“Come to me, all you who are weary and burdened, and I will give you rest. Take my yoke upon you and learn from me, for I am gentle and humble in heart, and you will find rest for your souls. For my yoke is easy and my burden is light.” Matthew 11:28-30
A few years ago, I read these verses and they challenged me in a new way. A yoke is not a word or item that finds its way into our current conversations, but the concept intrigued me. A yoke joins two animals together so that they move in the same direction. Jesus reminds us in Matthew that his yoke is easy and light. I can’t imagine that light here means the opposite of heavy or that easy is the opposite of hard, but rather well-suited, fitting, and appropriate. When my direction feels wearisome and ill-fitting, am I actually yoked with Jesus or am I yoked with other things that will never feel easy and light? As we struggle with feeling weary and burdened right now, our students are experiencing similar struggles. Finding ways to connect with students spiritually is more challenging than normal, but might be more important than ever.
This post offers ideas for facilitating spiritual formation in the online classroom. The video of the online session is here. I am appreciative of Houston Heflin for providing the four categories I used to organize the suggestions.
Share a Message: Encouragement, Blessing, Song, Prayer
As students “enter” the online classroom space, select a song with or without visuals to play. This simple practice helps calm the spirit and focus each person’s heart toward God.
There are many ways to collect and share prayer requests. Other ideas are in the final section below under “assignments.”
- Create a google form for students to submit prayer requests just to you as the instructor.
- Provide a space in your Canvas course where students can write prayer requests for you and classmates to see.
Offer readings to your students that they can read on their own or video yourself reading Scripture or other spiritual content.
- Divine Hours: Pray The Divine Hours
- Daily Devotionals (this is a Lenten calendar through Easter): The Lent Project
- Lenten Practices (many of these are appropriate for times other than Lent): 40 Simple Practices for Lent
- A chapter of Proverbs a day (read the chapter that corresponds with the day or the month)…provide guidance by asking questions about which proverb(s) seems particularly relevant for today, etc.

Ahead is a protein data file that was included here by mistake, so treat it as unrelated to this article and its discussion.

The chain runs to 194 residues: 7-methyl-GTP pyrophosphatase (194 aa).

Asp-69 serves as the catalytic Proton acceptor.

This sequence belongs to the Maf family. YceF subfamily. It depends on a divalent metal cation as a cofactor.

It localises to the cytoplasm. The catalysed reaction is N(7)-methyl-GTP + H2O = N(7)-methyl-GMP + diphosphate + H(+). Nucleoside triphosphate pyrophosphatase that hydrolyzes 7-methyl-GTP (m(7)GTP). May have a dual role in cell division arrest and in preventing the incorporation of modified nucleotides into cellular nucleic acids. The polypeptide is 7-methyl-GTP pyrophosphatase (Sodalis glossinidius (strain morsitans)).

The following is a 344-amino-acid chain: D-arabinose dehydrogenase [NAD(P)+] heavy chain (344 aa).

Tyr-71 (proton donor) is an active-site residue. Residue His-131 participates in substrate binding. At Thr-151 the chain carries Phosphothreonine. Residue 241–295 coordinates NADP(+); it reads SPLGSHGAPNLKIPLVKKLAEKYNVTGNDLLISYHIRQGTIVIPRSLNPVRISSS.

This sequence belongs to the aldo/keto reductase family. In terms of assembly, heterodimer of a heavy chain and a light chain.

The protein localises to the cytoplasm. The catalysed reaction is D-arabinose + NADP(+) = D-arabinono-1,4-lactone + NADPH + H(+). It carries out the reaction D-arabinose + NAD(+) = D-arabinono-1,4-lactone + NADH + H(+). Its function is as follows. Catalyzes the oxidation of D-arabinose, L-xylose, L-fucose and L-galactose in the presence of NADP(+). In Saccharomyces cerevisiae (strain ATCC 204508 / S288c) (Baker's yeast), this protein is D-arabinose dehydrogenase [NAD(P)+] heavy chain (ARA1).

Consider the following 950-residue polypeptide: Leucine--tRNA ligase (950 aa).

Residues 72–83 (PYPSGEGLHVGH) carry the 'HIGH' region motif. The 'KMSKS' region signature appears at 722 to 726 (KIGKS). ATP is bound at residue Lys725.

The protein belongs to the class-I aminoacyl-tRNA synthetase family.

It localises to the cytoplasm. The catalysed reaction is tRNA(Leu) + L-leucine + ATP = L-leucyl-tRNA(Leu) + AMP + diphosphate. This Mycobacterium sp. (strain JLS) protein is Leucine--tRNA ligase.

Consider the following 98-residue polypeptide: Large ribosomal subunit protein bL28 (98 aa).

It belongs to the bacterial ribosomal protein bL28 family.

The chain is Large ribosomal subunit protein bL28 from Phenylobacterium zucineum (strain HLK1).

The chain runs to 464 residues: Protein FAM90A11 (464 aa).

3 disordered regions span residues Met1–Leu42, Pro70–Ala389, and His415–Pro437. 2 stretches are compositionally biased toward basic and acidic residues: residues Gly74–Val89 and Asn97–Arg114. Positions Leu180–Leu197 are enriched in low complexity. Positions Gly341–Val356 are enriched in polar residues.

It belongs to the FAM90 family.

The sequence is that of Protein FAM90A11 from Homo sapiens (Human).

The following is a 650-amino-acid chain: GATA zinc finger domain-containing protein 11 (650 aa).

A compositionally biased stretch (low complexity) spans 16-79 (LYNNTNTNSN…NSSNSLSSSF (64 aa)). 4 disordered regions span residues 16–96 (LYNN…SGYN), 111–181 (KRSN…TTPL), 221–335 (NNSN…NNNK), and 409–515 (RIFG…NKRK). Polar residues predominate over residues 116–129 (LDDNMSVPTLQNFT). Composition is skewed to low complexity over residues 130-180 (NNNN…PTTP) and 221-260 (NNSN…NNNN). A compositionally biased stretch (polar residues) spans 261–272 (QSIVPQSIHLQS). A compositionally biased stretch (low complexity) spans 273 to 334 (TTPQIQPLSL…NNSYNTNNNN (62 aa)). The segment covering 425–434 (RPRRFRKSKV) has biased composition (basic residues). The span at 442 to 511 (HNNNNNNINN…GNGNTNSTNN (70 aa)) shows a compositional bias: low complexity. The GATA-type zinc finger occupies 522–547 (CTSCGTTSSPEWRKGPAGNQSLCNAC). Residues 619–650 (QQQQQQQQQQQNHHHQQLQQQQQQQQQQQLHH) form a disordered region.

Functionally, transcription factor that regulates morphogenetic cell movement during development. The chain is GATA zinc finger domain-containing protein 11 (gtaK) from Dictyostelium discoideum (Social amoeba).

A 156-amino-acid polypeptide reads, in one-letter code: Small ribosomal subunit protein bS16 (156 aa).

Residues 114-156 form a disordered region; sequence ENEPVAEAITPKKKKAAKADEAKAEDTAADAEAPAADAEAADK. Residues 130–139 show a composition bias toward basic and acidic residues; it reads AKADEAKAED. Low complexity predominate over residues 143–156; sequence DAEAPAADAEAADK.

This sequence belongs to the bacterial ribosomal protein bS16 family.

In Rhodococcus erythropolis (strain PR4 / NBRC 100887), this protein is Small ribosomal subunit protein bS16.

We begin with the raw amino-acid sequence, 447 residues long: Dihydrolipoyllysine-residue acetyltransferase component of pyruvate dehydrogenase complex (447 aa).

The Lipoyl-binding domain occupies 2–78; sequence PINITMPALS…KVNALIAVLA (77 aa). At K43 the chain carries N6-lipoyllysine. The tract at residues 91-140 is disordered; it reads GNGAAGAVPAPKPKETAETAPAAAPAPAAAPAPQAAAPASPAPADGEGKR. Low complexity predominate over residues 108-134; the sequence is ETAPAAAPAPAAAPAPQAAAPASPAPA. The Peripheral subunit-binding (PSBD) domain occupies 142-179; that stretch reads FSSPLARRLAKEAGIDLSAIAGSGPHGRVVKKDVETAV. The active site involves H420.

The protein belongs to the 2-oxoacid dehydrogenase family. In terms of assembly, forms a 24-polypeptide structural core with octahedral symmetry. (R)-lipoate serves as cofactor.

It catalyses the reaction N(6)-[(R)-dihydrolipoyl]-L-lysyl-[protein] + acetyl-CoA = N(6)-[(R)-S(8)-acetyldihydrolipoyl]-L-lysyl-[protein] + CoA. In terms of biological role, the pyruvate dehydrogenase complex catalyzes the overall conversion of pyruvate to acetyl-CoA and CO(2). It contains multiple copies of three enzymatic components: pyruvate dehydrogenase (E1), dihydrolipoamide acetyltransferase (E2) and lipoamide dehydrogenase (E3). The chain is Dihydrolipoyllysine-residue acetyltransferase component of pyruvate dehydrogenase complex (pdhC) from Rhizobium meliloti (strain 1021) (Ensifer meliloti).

- My Utmost for His Highest by Oswald Chambers
- Morning and Evening by Charles Spurgeon
Encourage students through a personal video. Consider incorporating someone (or something!) in your house into the video. Have your child read a scripture. Include your spouse or other family member into a reading or prayer. Hold your pet as you talk. Humanize the online space as much as possible.
Begin a synchronous class session with a roll call question. This allows for connection between the students and you and with each other before diving into content. Roll call questions can be serious or light-hearted! “What is something in the space you are in currently for which you are grateful?” “What is the weirdest thing you’ve done today?”
Lead A Guided Experience
If you schedule synchronous times with students online right now, you might consider leading them in a guided spiritual experience.
- The practice of Examen is one that can happen alone or within a group. For more details about this practice, see this link. Appropriate questions include:
- When did I feel close to God today? When did I feel far from God?
- When did I encounter God today?
- When did I live up to my calling as a disciple of Jesus today? When did I not?
- Guide students to create a Gratitude and Loss list.
Coach Them In a New Practice
In this time of uncertainty, students might benefit from some new practices. Choose a practice that you’ve found spiritually meaningful in the past or currently. Here are a few ideas:
- One word prayers
- Lectio Divina
- Visio Divina
- Threshold meditation: this practice helps center oneself with four statements through four breaths
- With one breath say what you are currently leaving
- With the next breath say what you are coming to
- With the third breath name what you commit to
- With the fourth breath commit to being present in that moment
- Breath prayers
- “Lord Jesus Christ… have mercy on me, a sinner.”
- “When anxiety is all around me… your comfort gives me joy.”
- “Open my eyes… to see what you want to teach me.”
Give Them an Assignment
- Prayer request “assignment” in Canvas… (obviously not required) Example from Cliff Barbarick
As a professor, I care about how students are doing in my class, but I also care about other parts of my students’ lives. If you would like for me to pray for you in some way—class related or otherwise—you can use this space to share your request privately with me. I’m the only one who will see what you submit here, and you can submit requests as many times as you like. (If you have already submitted something, you can click on “Re-submit assignment” and add another request. Your earlier submission(s) will remain available to me.)
- Create a discussion post
- Write a prompt asking students to share their own practices of what is working for them or helping them
- Create a discussion post for a gratitude list
- Create a hashtag and post to a social media platform that everyone can follow together (pictures on Instagram is good for this)
- Read a scripture and re-tell it
- Memorize a scripture together
- Reflection assignment about this drastic change to their education and how it has shaped them
- Fuller Seminary is offering spiritual formation lessons free of charge through June
May God bless you as you teach and guide your students. May you be yoked to Jesus.